This book is a true insider's look at the "Big (Brother) Picture" of Every Player's view in the NEW WORLD WAR which is blowing up all around us. Although this is a lengthy book it is well worth listening to if you wish to learn the mindset of the U.S., Saudi Arabia, Russia, etc... during our "War On Terror?". I highly recommend this book if for nothing else but to burn a few hours. This is the intelligent person's war primer.
Not bad if you want someone else to think for you. The position of the author is that we are really good but our government intellegence is designed very poorly but we are still winning. This is another attempt to support everything that our government has said and done, even at the cost of the truth. Having said that, it is probably one of the better attempts at explaining the unexplainable, but at the end it is still one more book saying everything we have done is for the benifit of the world and we should be proud. Oh, and by the way don't ask too many questions.
You might want to save your credit for something a bit better.
This book offers many rational, dispassionate insights into the war on terror. Friedman does not go easy on the U.S.'s missteps and dissemblings, but neither does he obsess on them like the disloyal left is wont to do. Instead, he provides a balanced expose on the behind-the-scenes machinations and how the gears of decision-making turn in Washington, the capitals of Europe, and the caves of Afghanistan.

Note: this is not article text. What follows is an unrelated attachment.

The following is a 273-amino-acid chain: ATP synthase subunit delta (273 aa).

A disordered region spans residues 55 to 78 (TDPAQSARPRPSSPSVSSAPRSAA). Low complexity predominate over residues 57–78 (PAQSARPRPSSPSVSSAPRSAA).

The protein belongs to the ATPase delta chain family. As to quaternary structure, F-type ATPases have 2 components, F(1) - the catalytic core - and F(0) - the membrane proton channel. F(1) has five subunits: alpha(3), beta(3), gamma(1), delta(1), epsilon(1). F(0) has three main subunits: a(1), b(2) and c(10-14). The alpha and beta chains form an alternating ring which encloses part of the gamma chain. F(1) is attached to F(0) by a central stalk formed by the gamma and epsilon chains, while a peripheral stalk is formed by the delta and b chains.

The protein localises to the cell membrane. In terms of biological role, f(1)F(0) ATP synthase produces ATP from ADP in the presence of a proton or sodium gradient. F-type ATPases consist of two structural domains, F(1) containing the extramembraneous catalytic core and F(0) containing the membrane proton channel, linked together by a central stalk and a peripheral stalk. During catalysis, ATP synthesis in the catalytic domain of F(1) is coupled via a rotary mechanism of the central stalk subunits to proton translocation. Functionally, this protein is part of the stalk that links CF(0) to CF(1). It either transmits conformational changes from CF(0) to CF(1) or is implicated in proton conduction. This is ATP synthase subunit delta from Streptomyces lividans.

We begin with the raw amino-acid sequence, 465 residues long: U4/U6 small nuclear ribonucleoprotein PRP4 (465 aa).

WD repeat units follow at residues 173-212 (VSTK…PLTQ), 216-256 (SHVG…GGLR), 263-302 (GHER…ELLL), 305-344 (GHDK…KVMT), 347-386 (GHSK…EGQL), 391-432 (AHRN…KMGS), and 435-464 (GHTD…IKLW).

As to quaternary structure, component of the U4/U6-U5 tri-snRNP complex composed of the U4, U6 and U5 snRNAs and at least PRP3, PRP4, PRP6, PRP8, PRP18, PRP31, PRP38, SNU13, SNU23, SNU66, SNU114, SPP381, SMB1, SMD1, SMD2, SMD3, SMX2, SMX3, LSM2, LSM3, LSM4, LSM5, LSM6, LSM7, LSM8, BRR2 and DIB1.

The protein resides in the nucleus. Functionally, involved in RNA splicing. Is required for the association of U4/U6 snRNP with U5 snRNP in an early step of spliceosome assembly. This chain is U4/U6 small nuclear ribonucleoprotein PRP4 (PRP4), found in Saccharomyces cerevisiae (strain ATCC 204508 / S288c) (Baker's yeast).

Now, the narration... truly distracting, especially since the narrator pronounced the end of every third or fourth sentence with a comma instead of a period. Amateurish.
The pieces don't fit. The information and point of view presented by Mr. Friedman appear to be a revisionist's view of the Iraq and Afganistan Wars. He has interesting theories but be sure to read other authors to get a well rounded picture. Much information was left out of his story to make his pieces fit. He appeared to have information not available to U.S. Intelligence (knowing what Al Sistani was thinking and planning)yet closed his chapter on Tora Bora saying we don't know what happened. While it is an interesting perspective and easy listening, don't be taken in until you have read other accounts. It is careful not to make the administration (except Donald Rumsfeld) look bad. It is the rosiest picture of the war I have read yet. It would be interesting to see how he spins the last 6 months of the Iraq war.
This is one of the most poorly written fact based books I have ever read. The author continually jumps from coming to a fact based answer to jumping from solid facts to his beliefs and thoughts on what he says people thought and why they took action. George packs the facts and his ideas so close together that it is sometimes difficult to separate them. He never makes the clear separation and makes it more of a historical fiction as if he is the main character, present and around for every major incident. I do not recommend this book to anyone who like scholastic material. If you like to shake your head continually and to laugh at his pathetic attempts at making connection, then this book is for you. Enjoy!